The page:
Faro the Turning Game #2 - a gloss

Daniel Cassidy DanCas1 at AOL.COM
Mon Dec 13 03:22:04 UTC 2004

The Faro (fiaradh, Turning) Game.

Fiar, v.t., i., (pp. ~tha). 1. Slant. Veer. Turn.  (O'Donaill, p.541, Dineen,
p. 452)

Fiaradh, (pron, fairoo) Vn. (act  of) turning.

The Case Keeper. "Keeping Cases."

In a Fiaradh (Turning) Game the "Case Keeper" is a "turn keeper,"  the
dealer's assistant charged with keeping track of the  "turns"  on an abacus-like
device also called a "Case  Keeper" or "Cases Keeper."

Cas, casadh: To turn or twist. (Dineen, p. 168)

Cas as, to turn or twist out. (pron. cas iss)

"Keepin' cases" became popular slang in the early 20th century for keeping  a
vigilant eye on someone or something.

Soda Card

The first card in the Faro deck is turned off the deck by the  dealer and
rendered invalid. It is called the soda card.  The Soda  Card is the "turn off"

Sodh de  (pron. soda)    (diacritical so/dh,)
Turn off, turn out of.

Sodh  (pron soh),  (act of) Turning.   (Dineen p.  1080-81)
De, off, from, out of. (Dineen, p. 311).

Three words fiaradh, cas, and sodh all mean "turn or twist." The main move
in faro is called the "turn" and consists of two cards turned together.

Fiar araon (pron. pharaon) means "to turn or twist both or  two together."

Hockelty Card

The Hockelty Card (or hock card) is the last card in the faro deck. It  is
also a "dead" card like the Soda card and indicates that the Final Turn  is
completed and the Faro game is over. Betters remove any  remaining checks or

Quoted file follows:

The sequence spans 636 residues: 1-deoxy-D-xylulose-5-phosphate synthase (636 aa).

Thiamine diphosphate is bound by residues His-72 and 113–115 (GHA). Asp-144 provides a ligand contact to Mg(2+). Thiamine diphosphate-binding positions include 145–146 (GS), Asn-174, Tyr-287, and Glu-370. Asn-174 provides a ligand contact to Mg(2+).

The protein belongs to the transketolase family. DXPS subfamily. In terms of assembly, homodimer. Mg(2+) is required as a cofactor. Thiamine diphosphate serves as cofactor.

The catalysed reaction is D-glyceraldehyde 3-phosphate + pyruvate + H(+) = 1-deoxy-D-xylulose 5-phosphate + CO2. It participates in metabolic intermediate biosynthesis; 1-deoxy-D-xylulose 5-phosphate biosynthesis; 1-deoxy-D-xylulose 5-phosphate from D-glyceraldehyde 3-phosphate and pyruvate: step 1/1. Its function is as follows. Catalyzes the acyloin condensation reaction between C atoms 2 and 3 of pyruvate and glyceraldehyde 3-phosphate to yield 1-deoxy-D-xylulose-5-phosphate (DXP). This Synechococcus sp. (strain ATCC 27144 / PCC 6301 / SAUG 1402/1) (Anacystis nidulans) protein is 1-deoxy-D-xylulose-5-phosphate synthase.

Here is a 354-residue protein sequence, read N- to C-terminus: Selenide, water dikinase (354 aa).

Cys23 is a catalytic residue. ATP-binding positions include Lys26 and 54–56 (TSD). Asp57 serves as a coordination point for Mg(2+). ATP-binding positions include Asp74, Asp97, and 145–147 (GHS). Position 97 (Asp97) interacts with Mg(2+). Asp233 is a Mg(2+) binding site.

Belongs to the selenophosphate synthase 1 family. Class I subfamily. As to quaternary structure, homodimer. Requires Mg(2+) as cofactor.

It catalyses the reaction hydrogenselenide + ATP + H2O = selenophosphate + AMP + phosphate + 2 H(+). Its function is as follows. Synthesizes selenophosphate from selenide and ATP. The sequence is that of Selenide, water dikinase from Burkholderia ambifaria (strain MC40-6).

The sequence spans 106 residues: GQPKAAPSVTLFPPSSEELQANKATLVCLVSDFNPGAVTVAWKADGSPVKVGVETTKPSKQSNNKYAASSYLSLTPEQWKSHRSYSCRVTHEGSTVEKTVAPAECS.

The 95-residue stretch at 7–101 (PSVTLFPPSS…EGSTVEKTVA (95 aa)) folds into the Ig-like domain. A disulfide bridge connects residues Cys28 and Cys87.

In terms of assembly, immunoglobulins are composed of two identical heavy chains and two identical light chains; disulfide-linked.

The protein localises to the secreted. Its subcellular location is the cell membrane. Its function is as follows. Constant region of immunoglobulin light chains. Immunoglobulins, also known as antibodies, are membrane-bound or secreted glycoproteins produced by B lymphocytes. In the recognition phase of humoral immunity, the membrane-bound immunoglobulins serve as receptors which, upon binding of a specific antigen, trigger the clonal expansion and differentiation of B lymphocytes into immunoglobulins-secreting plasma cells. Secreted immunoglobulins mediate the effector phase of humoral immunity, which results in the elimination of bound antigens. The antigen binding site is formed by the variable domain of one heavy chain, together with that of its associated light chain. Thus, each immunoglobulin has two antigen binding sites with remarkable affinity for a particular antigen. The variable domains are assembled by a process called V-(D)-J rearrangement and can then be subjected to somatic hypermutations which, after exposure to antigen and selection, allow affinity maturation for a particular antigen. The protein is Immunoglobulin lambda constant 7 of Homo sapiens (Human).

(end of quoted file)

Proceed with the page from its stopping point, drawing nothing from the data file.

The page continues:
"coppers" and replace then with new wagers and  bets for the next round of turns in
the Fiaradh (Turning) game.

Athgheallta  (pron. Ahh-Colltay, the "th" is aspirated).
Re-wager, re-bet, re-pledge.

Tell Box.

The tell box is the dealer's card shoe that yields the cards, usually with
the help of an internal springing device.

Tal, m., Vn. (act of) yielding, springing,  bestowing.

Brace Game.
Breith as (pron. brayh iss)
(Act of ) Bearing off, taking  out; bearing away, winning; plundering.

In a brace game, the Tiger (Diagaire) always bears away all  of the winnings.

Henry Colton

The leading arbiter and high king of the faro dealers and of all  gambling
disputes in NYC in the antebellum period was Henry  Colton.

"He {Henry Colton} was regarded as a sort of supreme tribunal of
gaming...and in gambling circles throughout the United States his decisions were
binding." (Herbert Asbury, Sucker's Progress, p. 170).

Henry Colton
An Ri Ghealltain   (pron. An  Ree Coltan)
The King of bets, promises, wagers, vouchers, bonds, and "IOUs."

Geall, geallta, pledge, bond, promise, bet, wager.   Gealltan, -ain, m.,  a
pledge, a voucher, a wager, a bet, a  promise.   (Dineen, Dwelly, O'Donaill)

Daniel Cassidy
The Irish Studies Program
New College of California
San Francisco

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